William Castle: Petition to the American Commissioners
DS: American Philosophical Society
<[Bordeaux, before June 22, 1778:3] Your petitioner came from Ireland to Bordeaux, to obtain American papers for his voyage home with a cargo. The French authorities seized my ship because it was under British colors, and will probably confiscate it unless the government intervenes.4 The vessel belongs to me and my brother; we bought it to go to America. Many Philadelphia gentlemen know us, including John Ross at Nantes. If you do not help us we shall be ruined by losing everything “that we have bin Long plowing the Oacen for”; God knows what will happen to our family.>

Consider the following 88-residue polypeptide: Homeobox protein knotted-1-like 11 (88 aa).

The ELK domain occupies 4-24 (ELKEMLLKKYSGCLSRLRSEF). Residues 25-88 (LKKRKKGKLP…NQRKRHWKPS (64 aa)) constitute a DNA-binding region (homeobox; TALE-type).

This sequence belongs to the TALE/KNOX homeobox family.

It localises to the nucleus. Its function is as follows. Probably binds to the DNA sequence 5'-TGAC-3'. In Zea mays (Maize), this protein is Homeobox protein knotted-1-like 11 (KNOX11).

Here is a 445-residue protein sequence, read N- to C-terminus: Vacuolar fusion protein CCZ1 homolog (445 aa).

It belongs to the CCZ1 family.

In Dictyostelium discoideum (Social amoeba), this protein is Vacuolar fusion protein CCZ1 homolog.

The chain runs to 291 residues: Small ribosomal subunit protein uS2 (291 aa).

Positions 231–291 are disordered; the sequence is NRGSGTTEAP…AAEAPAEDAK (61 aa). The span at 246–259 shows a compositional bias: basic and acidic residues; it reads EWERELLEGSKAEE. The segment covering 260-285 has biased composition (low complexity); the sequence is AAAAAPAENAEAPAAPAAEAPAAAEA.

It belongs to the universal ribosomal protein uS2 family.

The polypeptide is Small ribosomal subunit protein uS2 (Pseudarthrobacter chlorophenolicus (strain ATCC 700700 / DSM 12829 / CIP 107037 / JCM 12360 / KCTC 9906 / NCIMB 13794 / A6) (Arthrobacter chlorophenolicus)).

3. Joy Castle apparently came to Paris by himself, leaving his brother in Bordeaux, and brought with him two petitions. They are in the same hand, with the same heading, and differ only in the idiosyncrasies of spelling. Joy signed one, to which John Adams added “Passi June 22. 1778” and Peter Amiel affixed his signature as witness; this is published in Taylor, Adams Papers, VI, 230–1. The other, which we summarize, William must have signed in Bordeaux. The brothers came abundantly recommended to the commissioners: William by Samuel Tucker to Adams on May 25 (ibid., p. 230 n), Joy by William McCreery to Silas Deane as early as March 31 (APS), and by the Bryans above on May 25 and Bondfield on June 14.
4. On the 22nd the commissioners obtained Joy Castle’s oath of allegiance, attested by BF (APS), and the next day wrote Sartine to ask that the ship, the Jane, be released; on the 26th the Minister complied. See below. Castle next appears in his letter of Oct. 2, 1778.